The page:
(Magnified) 172. An embryo of five weeks. At this stage, the formation of the generative organs begins. 173. Magnified representation of the genitals at the same stage. In the centre, a fine ridge is noticeable, over which a promontory can be seen: a) the coccyx. 174. The two folds merge at the top and become more and more prominent. 175. The ridge becomes ever longer, the prominent part becomes the mesorchium or the mesovarium. 176. New ridges develop on both sides; these will either form the labia majora or the scrotum. From the genital ridge, the anus will also develop; all that is required is the fusion of the central segment (a). 177. An embryo of about ten weeks: the central segment of the ridge has grown together (a) and on top of this there remains a ridge; underneath it is the circular orifice of the anus. From the fifth until the tenth or eleventh week, the sex of the embryo cannot be distinguished; it is only from the twelfth week that a marked change occurs. 178 and 179. From the twelfth week. In No. 178, the orifice in the prominent part of the ridge remains: the child will be female. In No. 179 the orifice grows together, with the exception of a small opening that belongs to the urethra and forms the mesorchium. 180. An embryo in its actual size after twelve weeks, the stage at which its sex is determined. 181 and 182. From the fourteenth week. No. 181 will be female: the prominent part is the mesovarium, the ridges on either side will form the labia majora. No. 182 will be male, the small opening in the mesorchium is the urethral orifice. The bulge (a) will form the scrotum. No. 183 and No. 184. From the sixteenth week. No. 183 is female, the prominent part becomes the mesorchium and falls back increasingly in development; the labia majora (a) become more prominent. No. 184 is male. 185 and 186. Here the sex is easy to recognize. No. 185 is female, No. 186 is male. 187. An embryo of ten weeks, the eyes are still open. No. 188. An embryo of eleven weeks. Here the eyes are shut. 189. An embryo of thirteen weeks, suspended in the womb. The back of the head foremost is the correct position. 190. An embryo after four months, attached to the placenta. 191. An embryo of four and a half months, suspended in the womb. The uterus has changed: the cervix is no longer broad, but round. 192. A foetus of seven months. This age is of great interest, because embryos born at this stage are capable of surviving. The organ next to the foetus is the placenta. It consists of a large number of blood vessels, which criss-cross and branch intricately and are connected to the uterus, as can be see in all births. Blood is transported through the white (umbilical) cord to the child's heart. 193. A foetus of eight months. The blood vessels in the umbilical cord have been exposed - blood is supplied through the thick blue tube and carried out through the two red ones. 194. The circulation of blood of the child before its birth during the ninths month. 1. The heart. 2. The aorta, which distributes blood in all parts of the body. 3. The pulmonary artery, which transports its blood to the aorta rather than to the lungs. As soon as a human being is born, blood is drawn to the lungs by aspiration; as a consequence, the opening between the two arteries grows shut and the lungs are supplied with blood. From the branches of the aorta which run towards the legs, two further vessels branch off. These go to the navel and turn towards the umbilical vein until they reach the placenta. At its back, they spread as capillaries and fuse with the mother's blood vessels. Blood then returns, carrying the necessary nutrients, through the aorta (5), but this time it runs through the liver and from there through the inferior vena cava (6) into the right atrium (7) of the heart. Through an opening which is sealed off by a valve after birth, blood is carried into the left atrium (8) as well and is then, by the simultaneous contraction of the atria pushed into both ventricles, whence it is propelled into the aorta and pulmonary arteries, which transport it through the entire body. 9. The arteries that supply blood to the head and arms. 10. The veins that transport it back to the heart again. 11. The liver. 12. The portal vein carries blood back from the abdominal entrails. 13. The gallbladder. 14. The spleen. 15. The kidneys. 16. The adrenal glands. 17. The bladder. 18. The uterus and ovaries. 19. The rectum. The first developments of the human embryo's external shape. 195. A child, a few days before its birth. Chest and abdominal cavity are opened up. 1. The thymus, which will eventually vanish completely. 2. The heart. 3. The pericardium. 4. The lungs. 5. The diaphragm. 6. The liver, which in a child is relatively larger than in an adult. 7. The umbilical vein. 8. The two umbilical arteries. 9. The bladder. 10. The stomach. 11. The small intestine. 12. The large intestine.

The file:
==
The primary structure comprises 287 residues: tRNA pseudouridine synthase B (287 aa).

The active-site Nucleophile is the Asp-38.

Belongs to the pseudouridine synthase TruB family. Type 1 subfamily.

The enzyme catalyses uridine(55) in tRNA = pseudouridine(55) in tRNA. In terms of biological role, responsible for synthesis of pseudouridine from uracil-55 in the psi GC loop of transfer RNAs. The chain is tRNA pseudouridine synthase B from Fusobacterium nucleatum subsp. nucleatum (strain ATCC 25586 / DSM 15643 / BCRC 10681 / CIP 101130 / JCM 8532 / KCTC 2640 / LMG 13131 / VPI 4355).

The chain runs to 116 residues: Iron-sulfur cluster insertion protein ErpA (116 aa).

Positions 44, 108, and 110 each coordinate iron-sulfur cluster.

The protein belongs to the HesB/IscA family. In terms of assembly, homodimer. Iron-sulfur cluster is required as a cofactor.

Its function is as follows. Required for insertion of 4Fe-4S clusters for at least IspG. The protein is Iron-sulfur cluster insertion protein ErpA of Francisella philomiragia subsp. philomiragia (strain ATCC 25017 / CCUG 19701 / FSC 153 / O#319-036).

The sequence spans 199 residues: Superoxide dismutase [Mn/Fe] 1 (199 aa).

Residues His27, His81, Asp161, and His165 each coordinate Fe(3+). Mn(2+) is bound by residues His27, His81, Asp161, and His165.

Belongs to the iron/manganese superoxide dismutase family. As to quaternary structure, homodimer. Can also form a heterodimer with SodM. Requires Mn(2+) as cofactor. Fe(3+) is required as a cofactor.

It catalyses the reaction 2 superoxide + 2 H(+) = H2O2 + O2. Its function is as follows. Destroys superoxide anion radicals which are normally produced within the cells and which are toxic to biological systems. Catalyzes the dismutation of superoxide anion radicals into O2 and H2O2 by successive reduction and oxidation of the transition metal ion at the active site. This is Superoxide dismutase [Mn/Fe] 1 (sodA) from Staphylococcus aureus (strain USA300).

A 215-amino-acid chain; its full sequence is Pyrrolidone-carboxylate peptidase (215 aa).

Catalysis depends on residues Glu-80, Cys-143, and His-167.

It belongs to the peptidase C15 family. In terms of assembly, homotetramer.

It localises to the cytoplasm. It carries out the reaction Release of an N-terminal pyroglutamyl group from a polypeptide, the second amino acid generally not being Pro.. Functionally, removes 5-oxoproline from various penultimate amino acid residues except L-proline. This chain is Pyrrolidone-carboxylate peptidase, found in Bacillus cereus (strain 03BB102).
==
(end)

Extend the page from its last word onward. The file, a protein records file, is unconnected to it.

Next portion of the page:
The first developments of the embryo's external form
196. An embryo of the third week, 0.75 cm long. Four visceral loops with their open ridges. The vertebral disks, heart and liver can be seen through the outer covering layers. The extremities exist as stumps, the coccyx sticks out prominently as a tail. 9-fold magnification. 197. A five-inch long embryo of the fifth week. The developments of the frontal section of the head-end are not clearly visible because of the embryo's position. The extremities display first developments of the bends of elbows and knees. Magnified 9-fold. 198. A six-inch long embryo of the sixth week. The anterior part of the imperfectly closed visceral ridge has developed into the external orifice of the ear. Elbows and knees have become more apparent. The skin starts to develop into fingers. Magnified 8-fold. 199. A seven-inch long embryo of the seventh week. The outer ear is present in the shape of a bulge surrounding the auricular orifice. The segments of the limbs have separated. Fingers are recognizable, but not yet divided; toes are starting to be detectable. 8-fold magnification. 200. A nine and a half-inch long embryo of the eighth week. The ear is still erect and shows the auricle in development. The fold of the eyelid becomes recognizable. The child's sex is as yet undetermined. Magnification 9-fold.
The development of the external shape of the human face
201. The head of an embryo of the third week with the four visceral loops, at the entry into the visceral cavity and the first signs of the maxillae. Magnified 20-fold. 202. The head of an embryo, showing formation of the mandible, fundamental development of the ear, and closure of the third visceral ridge. 11-fold magnification. 203. The head of an embryo of the fifth week, showing central and lateral frontal processes and nostrils, and closure of the second visceral ridge. 11-fold magnification. (14)